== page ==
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SLIGHT CHANCE OF STORMS: NOAA forecasters estimate a 10% chance of polar geomagnetic storms on Sept. 23-24. That's when a minor CME could deliver a glancing blow to Earth's magnetic field. Arctic sky watchers should be alert for auroras. Aurora alerts: text, voice.
COMET ISON IN MOTION: Comet ISON is falling toward the sun for a close encounter on Thanksgiving Day 2013. If it survives, it could become one of the finest comets in years. At the moment ISON is still far away and faint, but its sunward velocity is impressive--more than 72,000 mph on Sept. 22nd. Click on the image to see the comet in motion:
Alberto Quijano Vodniza of Pasto, Narino, Colombia, obtained the 35-minute video on Sept 22nd. "The motion of the comet was clearly visible," he says. "I used a 14-inch Celestron telescope and a STL-1001E SBIG camera."
Comet ISON is now approaching Mars in the eastern sky before sunrise. On Oct. 1st it will fly past the Red Planet at a distance on only 0.07 AU. Mars satellites and rovers are in position to snap the first close-up pictures of the comet. Until then, browse the Comet ISON Photo Gallery where pictures from Earth are already pouring in.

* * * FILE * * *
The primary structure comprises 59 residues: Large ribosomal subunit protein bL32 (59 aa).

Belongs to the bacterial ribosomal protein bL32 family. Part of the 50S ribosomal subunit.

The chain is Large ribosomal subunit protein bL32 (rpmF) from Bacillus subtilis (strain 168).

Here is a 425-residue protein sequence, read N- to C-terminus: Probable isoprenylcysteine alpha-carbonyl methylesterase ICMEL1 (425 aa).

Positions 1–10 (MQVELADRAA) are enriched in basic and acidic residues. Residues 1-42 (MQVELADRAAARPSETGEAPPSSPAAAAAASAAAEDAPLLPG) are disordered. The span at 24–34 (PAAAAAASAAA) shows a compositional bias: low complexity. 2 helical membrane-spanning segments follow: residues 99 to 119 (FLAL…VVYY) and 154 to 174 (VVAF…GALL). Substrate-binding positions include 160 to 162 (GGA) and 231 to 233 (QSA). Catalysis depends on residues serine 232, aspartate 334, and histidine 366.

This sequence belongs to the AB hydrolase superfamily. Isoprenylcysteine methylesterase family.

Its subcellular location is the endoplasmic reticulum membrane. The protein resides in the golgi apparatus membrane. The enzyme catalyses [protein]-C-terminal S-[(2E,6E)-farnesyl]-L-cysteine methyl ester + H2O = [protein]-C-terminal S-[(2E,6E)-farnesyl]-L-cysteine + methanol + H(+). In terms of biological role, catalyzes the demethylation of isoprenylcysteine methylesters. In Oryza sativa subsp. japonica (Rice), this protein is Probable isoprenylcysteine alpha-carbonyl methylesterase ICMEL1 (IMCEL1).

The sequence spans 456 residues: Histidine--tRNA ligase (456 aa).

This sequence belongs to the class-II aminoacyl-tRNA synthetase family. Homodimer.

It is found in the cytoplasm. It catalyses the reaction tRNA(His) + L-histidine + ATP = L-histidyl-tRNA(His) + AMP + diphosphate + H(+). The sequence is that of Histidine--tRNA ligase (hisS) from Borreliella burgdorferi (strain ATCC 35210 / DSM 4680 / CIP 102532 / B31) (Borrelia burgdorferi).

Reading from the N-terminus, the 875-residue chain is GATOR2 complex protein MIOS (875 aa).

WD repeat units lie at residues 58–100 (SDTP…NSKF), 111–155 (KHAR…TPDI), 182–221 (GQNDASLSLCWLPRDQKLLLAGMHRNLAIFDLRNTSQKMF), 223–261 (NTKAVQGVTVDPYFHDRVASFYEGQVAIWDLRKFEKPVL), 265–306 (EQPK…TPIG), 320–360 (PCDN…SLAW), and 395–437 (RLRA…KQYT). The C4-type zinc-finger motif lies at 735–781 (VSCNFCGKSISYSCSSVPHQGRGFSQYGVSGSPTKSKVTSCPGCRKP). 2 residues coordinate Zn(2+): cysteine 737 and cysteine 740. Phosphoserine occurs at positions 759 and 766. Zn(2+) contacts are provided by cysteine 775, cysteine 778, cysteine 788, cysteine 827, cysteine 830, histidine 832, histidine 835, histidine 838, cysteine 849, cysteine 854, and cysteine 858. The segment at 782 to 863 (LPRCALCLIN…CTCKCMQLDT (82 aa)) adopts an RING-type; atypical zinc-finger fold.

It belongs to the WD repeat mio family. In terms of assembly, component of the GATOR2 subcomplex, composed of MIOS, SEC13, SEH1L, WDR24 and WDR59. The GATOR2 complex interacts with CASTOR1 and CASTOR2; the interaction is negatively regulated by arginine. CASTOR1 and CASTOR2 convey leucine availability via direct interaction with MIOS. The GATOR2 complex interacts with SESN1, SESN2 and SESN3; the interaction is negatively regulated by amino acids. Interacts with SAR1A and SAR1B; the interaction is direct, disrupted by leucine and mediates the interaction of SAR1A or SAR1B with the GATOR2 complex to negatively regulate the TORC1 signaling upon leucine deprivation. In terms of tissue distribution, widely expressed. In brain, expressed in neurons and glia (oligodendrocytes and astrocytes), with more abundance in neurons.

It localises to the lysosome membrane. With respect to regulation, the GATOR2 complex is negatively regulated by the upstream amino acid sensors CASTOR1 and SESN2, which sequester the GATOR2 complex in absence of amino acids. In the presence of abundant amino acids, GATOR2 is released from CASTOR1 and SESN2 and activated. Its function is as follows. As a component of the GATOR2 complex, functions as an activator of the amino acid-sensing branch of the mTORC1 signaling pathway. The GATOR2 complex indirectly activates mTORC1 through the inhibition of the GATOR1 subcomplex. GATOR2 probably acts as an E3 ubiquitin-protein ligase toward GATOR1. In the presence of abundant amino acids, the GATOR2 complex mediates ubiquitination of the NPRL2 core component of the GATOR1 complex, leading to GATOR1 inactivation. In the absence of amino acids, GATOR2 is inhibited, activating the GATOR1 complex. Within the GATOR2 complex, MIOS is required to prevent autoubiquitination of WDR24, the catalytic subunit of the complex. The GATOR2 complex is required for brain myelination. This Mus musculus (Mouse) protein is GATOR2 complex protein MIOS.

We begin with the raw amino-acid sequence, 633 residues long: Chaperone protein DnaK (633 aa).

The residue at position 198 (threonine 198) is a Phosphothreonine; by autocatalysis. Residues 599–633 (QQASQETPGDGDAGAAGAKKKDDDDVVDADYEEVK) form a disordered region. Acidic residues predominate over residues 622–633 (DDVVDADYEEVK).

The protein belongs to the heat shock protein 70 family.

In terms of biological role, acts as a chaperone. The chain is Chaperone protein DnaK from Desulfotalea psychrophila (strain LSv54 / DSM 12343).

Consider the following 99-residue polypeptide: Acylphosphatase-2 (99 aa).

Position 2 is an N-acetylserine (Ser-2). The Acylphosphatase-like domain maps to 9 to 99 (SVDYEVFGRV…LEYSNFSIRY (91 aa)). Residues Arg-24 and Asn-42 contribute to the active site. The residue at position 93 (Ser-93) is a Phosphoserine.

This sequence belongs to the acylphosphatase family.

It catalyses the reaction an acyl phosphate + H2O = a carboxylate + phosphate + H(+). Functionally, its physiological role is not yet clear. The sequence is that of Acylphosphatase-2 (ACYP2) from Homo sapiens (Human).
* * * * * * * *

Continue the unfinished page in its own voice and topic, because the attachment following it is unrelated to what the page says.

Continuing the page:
Realtime Comet ISON Photo Gallery
AURORAS LOVE EQUINOXES: Northern autumn and southern spring began yesterday, Sept. 22nd, when the Sun crossed the equator heading south. The crossing also marked the beginning of aurora season. For reasons researchers do not fully understand, auroras love equinoxes. At this time of year, even gentle gusts of solar wind can spark a nice display of Northern Lights:
Marianne Bergli of Tromsø, Norway, took the picture on September 20th. A geomagnetic storm was not underway. It was just a typical night around the beginning of autumn.
"With almost gale force winds it very difficult to stop the camera shaking," says Bergli. "Fortunately the temperature was a very warm 14 C. Auroras filled the sky for about a half-hour before midnight. It was an incredible night with the moon just starting to wane over the mountains at Rekvikeidet."
Realtime Aurora Photo Gallery
CORONAL HOLE: NASA's Solar Dynamics Observatory is monitoring a coronal hole in the sun's northern hemisphere. It is the UV-dark region in this image taken during the early hours of Sept. 21st:
The white lines in the image trace the sun's magnetic field. A coronal hole is a place where the magnetic field spreads apart, allowing solar wind to escape. A stream of solar wind flowing from this particular coronal hole is heading for Earth, due to arrive on Sept. 23-24. Its arrival could add to the impact of a minor CME expected to reach Earth at about the same time. Polar geomagnetic storms are possible early next week. Aurora alerts: text, voice.
Realtime Space Weather Photo Gallery
Realtime Noctilucent Cloud Photo Gallery
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